Mike Fiers, and others. Those moves continued this last off season when they moved the likes of Francisco Rodriguez, Jean Segura, Adam Lind, Khris Davis, and others.
That Brewers roster change culminated prior to the trade deadline this season, when the Brewers moved catcher Jonathan Lucroy to the Texas Rangers for future prospects.
The results may not be seen on the field right now, but that's okay. It's all about tomorrow for these Brewers at the moment.
But, the Brewers still have work to do. They need a true center fielder going into the future in their organization, which they don't have right now.
They need an ace and a number two arm in their organization, which they don't have right now. They have a bunch of great prospects, and what they also need is their own version of Kris Bryant.
Fortunately, the Brewers have time.
In 2017 the Milwaukee Brewers shocked the baseball world finishing the season 86-76, good for second place in the National League Central, barely missing out of a Wild Card spot by one game. The Brewers, along with the Reds, were expected to finish at the bottom of their division possibly ending with two of the three worst records in the National League. Where did this surprise in wins come from? All of those prospects the team has traded for in recent years have begun to show their promise.
Ironically the star of all of these young players is the player they did not trade for, shortstop Orlando Arcia who is just 23 years of age. 2017 was Arcia’s first full season, and it was a decent one for him, as he finished with a .277 average, 15 home runs, and 53 RBI’s. Arcia is yet another in this crop of super talented young shortstops who play elite defense and have active bats. Arcia is due for his big breakout season in 2018.
Then there is starting pitcher Zach Davies who came to the Brews in 2015 in the Geraldo Parra trade from the Orioles. Davies won 17 games a year ago and has become one of the most important pitchers for this team. The outfield right now is very crowded especially with the additions of Lorenzo Cain and Christian Yelich. Those two will start opening day and Domingo Santana will join them unless he is traded. Ryan Braun is expected to get a lot of starts at first base. This move could leave Eric Thames, who had a good 2017 campaign, on the bench for the start of the season. Star outfield prospect Brett Phillips is expected to begin the season in Triple A baseball, as the Brewers look to unclog that outfield, possibly by trading Santana, or Thames. The future is bright in Milwaukee. Catch all the action, whether it's regular season or playoffs.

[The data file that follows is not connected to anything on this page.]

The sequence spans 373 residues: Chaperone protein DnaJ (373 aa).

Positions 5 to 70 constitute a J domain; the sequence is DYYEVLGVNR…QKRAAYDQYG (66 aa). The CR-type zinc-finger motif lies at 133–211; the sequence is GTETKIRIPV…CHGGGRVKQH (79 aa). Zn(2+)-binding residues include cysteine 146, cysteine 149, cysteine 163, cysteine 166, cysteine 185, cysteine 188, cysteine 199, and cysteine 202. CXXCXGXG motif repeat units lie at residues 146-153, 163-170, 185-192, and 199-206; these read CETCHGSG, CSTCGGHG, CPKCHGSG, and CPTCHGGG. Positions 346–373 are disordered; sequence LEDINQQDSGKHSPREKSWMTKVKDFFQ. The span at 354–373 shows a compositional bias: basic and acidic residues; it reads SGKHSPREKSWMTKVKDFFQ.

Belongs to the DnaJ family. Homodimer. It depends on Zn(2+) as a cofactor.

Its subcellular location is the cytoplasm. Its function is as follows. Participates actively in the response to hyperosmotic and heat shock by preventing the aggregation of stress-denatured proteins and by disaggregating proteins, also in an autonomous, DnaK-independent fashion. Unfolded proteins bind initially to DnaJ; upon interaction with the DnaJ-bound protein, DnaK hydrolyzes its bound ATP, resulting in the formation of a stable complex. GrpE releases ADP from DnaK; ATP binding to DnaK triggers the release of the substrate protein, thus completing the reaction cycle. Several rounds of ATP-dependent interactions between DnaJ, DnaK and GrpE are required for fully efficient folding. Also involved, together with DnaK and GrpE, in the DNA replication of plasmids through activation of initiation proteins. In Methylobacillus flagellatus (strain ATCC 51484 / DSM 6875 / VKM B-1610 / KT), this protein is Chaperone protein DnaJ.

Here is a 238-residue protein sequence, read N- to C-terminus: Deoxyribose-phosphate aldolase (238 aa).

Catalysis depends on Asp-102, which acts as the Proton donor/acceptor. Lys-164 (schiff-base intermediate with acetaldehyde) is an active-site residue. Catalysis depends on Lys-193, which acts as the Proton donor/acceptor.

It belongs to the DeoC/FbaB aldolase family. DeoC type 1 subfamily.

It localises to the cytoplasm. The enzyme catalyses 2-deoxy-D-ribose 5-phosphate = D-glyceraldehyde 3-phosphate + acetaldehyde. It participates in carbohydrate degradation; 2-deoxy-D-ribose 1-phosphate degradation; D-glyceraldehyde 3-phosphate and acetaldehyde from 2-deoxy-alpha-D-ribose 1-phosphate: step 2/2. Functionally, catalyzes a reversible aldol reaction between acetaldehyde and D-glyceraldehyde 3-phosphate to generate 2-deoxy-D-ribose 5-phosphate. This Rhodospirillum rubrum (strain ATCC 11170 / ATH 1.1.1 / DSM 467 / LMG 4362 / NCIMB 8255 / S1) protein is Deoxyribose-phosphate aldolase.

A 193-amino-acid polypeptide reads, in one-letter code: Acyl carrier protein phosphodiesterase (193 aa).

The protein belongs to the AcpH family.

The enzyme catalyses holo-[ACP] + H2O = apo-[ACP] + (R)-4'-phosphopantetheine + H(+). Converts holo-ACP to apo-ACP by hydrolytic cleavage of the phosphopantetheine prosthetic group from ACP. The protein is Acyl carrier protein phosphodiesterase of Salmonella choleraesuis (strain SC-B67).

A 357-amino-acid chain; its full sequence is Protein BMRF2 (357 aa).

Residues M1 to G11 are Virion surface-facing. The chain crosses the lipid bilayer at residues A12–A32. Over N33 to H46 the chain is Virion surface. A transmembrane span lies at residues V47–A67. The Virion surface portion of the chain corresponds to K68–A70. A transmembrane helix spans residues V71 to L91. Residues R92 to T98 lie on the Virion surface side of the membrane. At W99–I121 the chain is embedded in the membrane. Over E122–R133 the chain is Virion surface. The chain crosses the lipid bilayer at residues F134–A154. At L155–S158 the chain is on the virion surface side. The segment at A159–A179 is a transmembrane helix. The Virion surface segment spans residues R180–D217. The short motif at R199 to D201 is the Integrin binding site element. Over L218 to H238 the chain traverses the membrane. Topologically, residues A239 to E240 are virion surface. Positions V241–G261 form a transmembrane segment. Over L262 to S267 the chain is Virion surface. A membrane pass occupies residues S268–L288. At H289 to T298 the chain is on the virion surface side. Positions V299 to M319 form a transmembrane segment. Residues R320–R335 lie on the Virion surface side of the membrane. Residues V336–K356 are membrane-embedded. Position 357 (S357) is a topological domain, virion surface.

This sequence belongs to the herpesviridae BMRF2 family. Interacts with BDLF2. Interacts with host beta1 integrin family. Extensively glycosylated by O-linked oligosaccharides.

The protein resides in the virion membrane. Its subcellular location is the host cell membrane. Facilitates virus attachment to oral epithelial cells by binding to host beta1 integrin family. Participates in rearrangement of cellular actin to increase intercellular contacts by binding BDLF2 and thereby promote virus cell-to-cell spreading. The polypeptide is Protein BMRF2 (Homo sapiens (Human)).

That off season, the Brewers made a flurry of smaller moves. The most notable one was signing Eric Thames, to a three-year contract.
So far in 2017, that appears to be the steal of the off season.
They also signed Tommy Milone to a one-year contract for rotation depth, and they took a flier on former Rangers mega-prospect Neftali Feliz.
In addition, they traded Tyler Thornburg to the Red Sox for Travis Shaw, along with prospects, and cash considerations.
They also worked out arbitration with players like Wily Peralta and Carlos Torres.
In 2017, the Brewers surprised fans with a great run.
The team was just a couple of wins shy of making the Wild Card slot in the MLB playoffs. Sadly, they fell short. In 2018, the Brewers had one of the best overall records in the National League.
They edged out the Cubs for a playoff spot, and faced the Colorado Rockies in the NLDS. They defeated the Rockies and went on to play the Dodgers in the National League Championship Series.
Sadly, they fell just short of making it to the World Series. Ticket King has Brewers tickets for all the upcoming games in 2020. See you at Miller Park or on the road.
For the Brewers this off season, it really wasn’t about player transactions.
Rather, it was about looking at all of these talented arms they have, and figuring out who would be in the bullpen, and who would be in the rotation.
So far, we’ve heard very little from that front, and don’t expect much until we get close to the season. They did make some moves this off season.
To begin with, they brought back catcher Erik Kratz for another season. They also brought back infielder Tyler Saladino and super-utility man Hernan Perez for another year.
In January they traded outfielder Keon Broxton to the Mets for right-handed pitcher Bobby Wahl, right-handed pitcher Adam Hill, and infielder Felix Valerio.
They also added another utility man, Corey Spangenberg, to the mix. He will compete with Perez for the utility man role.
Their big move was their last one, adding catcher Yasami Grandal for one season and 15 million founding fathers.
Grandal wanted three years, at the same price, but teams were giving him three years at 10 million, and the Brewers stepped forward to give him 15 million for this season.